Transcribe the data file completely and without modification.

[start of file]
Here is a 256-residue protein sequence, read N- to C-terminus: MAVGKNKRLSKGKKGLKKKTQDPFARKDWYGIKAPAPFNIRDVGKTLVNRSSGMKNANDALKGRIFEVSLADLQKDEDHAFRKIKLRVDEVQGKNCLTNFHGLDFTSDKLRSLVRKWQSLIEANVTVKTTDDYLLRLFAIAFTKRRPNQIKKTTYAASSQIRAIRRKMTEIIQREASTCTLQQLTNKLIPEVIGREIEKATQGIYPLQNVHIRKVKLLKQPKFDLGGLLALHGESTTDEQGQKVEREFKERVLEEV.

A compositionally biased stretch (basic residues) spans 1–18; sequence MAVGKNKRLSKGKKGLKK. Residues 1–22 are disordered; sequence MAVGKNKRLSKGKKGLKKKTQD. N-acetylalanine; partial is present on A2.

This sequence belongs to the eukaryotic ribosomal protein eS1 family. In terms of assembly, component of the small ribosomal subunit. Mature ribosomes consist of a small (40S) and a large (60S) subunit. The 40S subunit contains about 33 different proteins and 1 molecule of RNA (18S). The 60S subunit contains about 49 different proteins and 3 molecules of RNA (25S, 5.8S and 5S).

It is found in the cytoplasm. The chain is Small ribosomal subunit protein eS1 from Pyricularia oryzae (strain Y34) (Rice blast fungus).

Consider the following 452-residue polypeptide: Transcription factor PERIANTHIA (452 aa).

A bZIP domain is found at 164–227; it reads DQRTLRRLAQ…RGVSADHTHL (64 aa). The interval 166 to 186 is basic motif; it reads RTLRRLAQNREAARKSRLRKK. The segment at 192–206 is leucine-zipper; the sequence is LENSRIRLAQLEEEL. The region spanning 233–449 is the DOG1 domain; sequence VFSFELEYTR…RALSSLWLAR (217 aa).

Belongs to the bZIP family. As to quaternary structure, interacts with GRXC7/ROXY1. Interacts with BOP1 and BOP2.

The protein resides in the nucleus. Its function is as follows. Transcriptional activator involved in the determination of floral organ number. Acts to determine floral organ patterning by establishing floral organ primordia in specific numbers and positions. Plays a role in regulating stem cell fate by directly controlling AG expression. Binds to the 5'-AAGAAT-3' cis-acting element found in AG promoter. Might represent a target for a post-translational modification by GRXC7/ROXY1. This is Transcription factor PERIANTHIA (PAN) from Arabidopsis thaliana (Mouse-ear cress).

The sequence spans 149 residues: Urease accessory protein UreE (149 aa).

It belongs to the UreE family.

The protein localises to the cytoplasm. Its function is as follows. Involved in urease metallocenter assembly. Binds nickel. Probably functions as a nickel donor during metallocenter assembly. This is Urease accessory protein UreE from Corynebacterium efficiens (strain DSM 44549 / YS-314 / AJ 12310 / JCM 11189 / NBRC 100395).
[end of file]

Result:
Here is a 256-residue protein sequence, read N- to C-terminus: MAVGKNKRLSKGKKGLKKKTQDPFARKDWYGIKAPAPFNIRDVGKTLVNRSSGMKNANDALKGRIFEVSLADLQKDEDHAFRKIKLRVDEVQGKNCLTNFHGLDFTSDKLRSLVRKWQSLIEANVTVKTTDDYLLRLFAIAFTKRRPNQIKKTTYAASSQIRAIRRKMTEIIQREASTCTLQQLTNKLIPEVIGREIEKATQGIYPLQNVHIRKVKLLKQPKFDLGGLLALHGESTTDEQGQKVEREFKERVLEEV.

A compositionally biased stretch (basic residues) spans 1–18; sequence MAVGKNKRLSKGKKGLKK. Residues 1–22 are disordered; sequence MAVGKNKRLSKGKKGLKKKTQD. N-acetylalanine; partial is present on A2.

This sequence belongs to the eukaryotic ribosomal protein eS1 family. In terms of assembly, component of the small ribosomal subunit. Mature ribosomes consist of a small (40S) and a large (60S) subunit. The 40S subunit contains about 33 different proteins and 1 molecule of RNA (18S). The 60S subunit contains about 49 different proteins and 3 molecules of RNA (25S, 5.8S and 5S).

It is found in the cytoplasm. The chain is Small ribosomal subunit protein eS1 from Pyricularia oryzae (strain Y34) (Rice blast fungus).

Consider the following 452-residue polypeptide: Transcription factor PERIANTHIA (452 aa).

A bZIP domain is found at 164–227; it reads DQRTLRRLAQ…RGVSADHTHL (64 aa). The interval 166 to 186 is basic motif; it reads RTLRRLAQNREAARKSRLRKK. The segment at 192–206 is leucine-zipper; the sequence is LENSRIRLAQLEEEL. The region spanning 233–449 is the DOG1 domain; sequence VFSFELEYTR…RALSSLWLAR (217 aa).

Belongs to the bZIP family. As to quaternary structure, interacts with GRXC7/ROXY1. Interacts with BOP1 and BOP2.

The protein resides in the nucleus. Its function is as follows. Transcriptional activator involved in the determination of floral organ number. Acts to determine floral organ patterning by establishing floral organ primordia in specific numbers and positions. Plays a role in regulating stem cell fate by directly controlling AG expression. Binds to the 5'-AAGAAT-3' cis-acting element found in AG promoter. Might represent a target for a post-translational modification by GRXC7/ROXY1. This is Transcription factor PERIANTHIA (PAN) from Arabidopsis thaliana (Mouse-ear cress).

The sequence spans 149 residues: Urease accessory protein UreE (149 aa).

It belongs to the UreE family.

The protein localises to the cytoplasm. Its function is as follows. Involved in urease metallocenter assembly. Binds nickel. Probably functions as a nickel donor during metallocenter assembly. This is Urease accessory protein UreE from Corynebacterium efficiens (strain DSM 44549 / YS-314 / AJ 12310 / JCM 11189 / NBRC 100395).